Future challenges for the AAMP membership will remain overall regulatory expectations, Wenther told He said he spent a lot of time talking with convention attendees on the HACCP system validation issue, which “has been a concern since October 2008,” he added.

“While USDA/FSIS has provided the theoretical side of the issue within their guidance document, the guidance lacks clear information on the application and data collection that will meet the unknown regulatory expectations,” he said. “The industry won’t know how difficult this issue will truly be until it is implemented upon them.”

The non-E. coli O157:H7 STECs issue is also a concern, considering the testing methodology, potential cost, access to microbiological laboratories available and lack of scientific supporting documentation for establishment food-safety systems, he added.

Many convention attendees identified opportunities to further increase business by co-packing meat products for more companies, he iterated. “It seems as though continued product development on unique flavor profiles provide great opportunities for AAMP members,” he added. “The retail meat business continues to offer business improvements. For many of them, although they started as a meat retail business — they continue to add other products to their business, such as a bakery section, a cheese section, a wine section and/or a craft beer section.”

AAMP processors who are still harvesting livestock are continuing to be sought out by livestock producers wanting to direct-market their products, Wenther relayed. “Many of these processors are improving the packaging and labeling of their products, which also seems to improve the demand for their services,” he added.

One fact clear to see from the time I arrived at the convention center is AAMP conventions remain a family affair. Spouses and children of all ages — from one newborn baby cradled in her mother’s arms to rambunctious tots scooping up treasures (candy, pens, bags, etc.) at various exhibit booths to quiet teens following their dads around the exhibit floor soaking everything in — all clearly enjoyed themselves.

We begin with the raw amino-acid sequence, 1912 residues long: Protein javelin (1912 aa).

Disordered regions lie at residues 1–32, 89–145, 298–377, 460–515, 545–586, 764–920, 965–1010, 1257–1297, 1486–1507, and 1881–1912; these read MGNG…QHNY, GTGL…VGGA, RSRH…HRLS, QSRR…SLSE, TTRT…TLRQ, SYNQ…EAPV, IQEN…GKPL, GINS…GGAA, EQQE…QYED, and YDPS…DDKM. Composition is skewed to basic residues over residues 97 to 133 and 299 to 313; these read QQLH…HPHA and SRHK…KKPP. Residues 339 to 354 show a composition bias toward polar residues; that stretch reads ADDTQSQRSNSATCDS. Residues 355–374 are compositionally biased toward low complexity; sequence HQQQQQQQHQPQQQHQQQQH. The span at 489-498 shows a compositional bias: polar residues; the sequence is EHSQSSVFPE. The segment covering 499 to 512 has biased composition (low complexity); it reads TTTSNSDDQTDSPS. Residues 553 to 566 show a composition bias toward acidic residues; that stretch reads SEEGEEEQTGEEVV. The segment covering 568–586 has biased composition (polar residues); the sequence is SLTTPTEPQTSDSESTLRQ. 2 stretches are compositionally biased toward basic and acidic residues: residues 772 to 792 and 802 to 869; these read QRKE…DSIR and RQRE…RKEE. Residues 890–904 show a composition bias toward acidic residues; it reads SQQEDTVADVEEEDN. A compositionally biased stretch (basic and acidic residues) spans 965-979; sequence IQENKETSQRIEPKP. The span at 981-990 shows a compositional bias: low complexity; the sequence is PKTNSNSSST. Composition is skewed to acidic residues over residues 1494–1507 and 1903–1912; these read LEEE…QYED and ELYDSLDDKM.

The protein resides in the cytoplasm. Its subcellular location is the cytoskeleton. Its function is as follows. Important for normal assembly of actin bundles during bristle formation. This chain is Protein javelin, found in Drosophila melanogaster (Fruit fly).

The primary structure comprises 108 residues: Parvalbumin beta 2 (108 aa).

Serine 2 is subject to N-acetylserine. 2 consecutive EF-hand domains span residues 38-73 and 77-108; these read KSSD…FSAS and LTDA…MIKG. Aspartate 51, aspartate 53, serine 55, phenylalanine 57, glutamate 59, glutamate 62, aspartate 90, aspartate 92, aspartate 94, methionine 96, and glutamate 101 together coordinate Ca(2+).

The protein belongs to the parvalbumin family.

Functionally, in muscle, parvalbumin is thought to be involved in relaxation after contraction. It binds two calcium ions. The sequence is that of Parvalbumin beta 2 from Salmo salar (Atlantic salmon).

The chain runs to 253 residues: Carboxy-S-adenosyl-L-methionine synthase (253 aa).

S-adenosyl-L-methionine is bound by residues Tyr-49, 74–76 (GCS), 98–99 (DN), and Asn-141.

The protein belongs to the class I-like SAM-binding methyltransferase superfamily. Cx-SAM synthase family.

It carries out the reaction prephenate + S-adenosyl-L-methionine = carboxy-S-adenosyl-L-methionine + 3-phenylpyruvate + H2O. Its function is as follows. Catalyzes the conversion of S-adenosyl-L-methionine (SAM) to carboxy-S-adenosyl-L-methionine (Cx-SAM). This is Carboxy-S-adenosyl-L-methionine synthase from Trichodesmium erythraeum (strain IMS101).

Toward the end of the show, an AAMP member, who worked for one Wisconsin processor and his teenage son, stopped by the Meat&Poultry exhibit booth. The son silently stood behind his dad while he updated M&P Publisher Dave Crost and me on his business. When I asked his son if he planned to follow in his dad’s footsteps and work in the meat industry, the boy’s face lit up, he smiled and replied shyly, “maybe” while his dad beamed at his son all the while.

Wenther later told me while many of the AAMP members’ children work in their meat businesses now, many others don’t know yet what they want to do as a vocation. “Talking with the parents, many of them seem very open-minded and are not forcing their children into the meat business and they are allowing their children to make that choice for themselves,” he said. “We continue to get a lot of children at the AAMP convention because these independent meat companies are true family businesses.”

Here’s hoping many children of those AAMP members who own their own meat companies join their parents’ businesses after they graduate from high school or college and that they carry on the tradition to someday bring their own children to AAMP conventions in the future.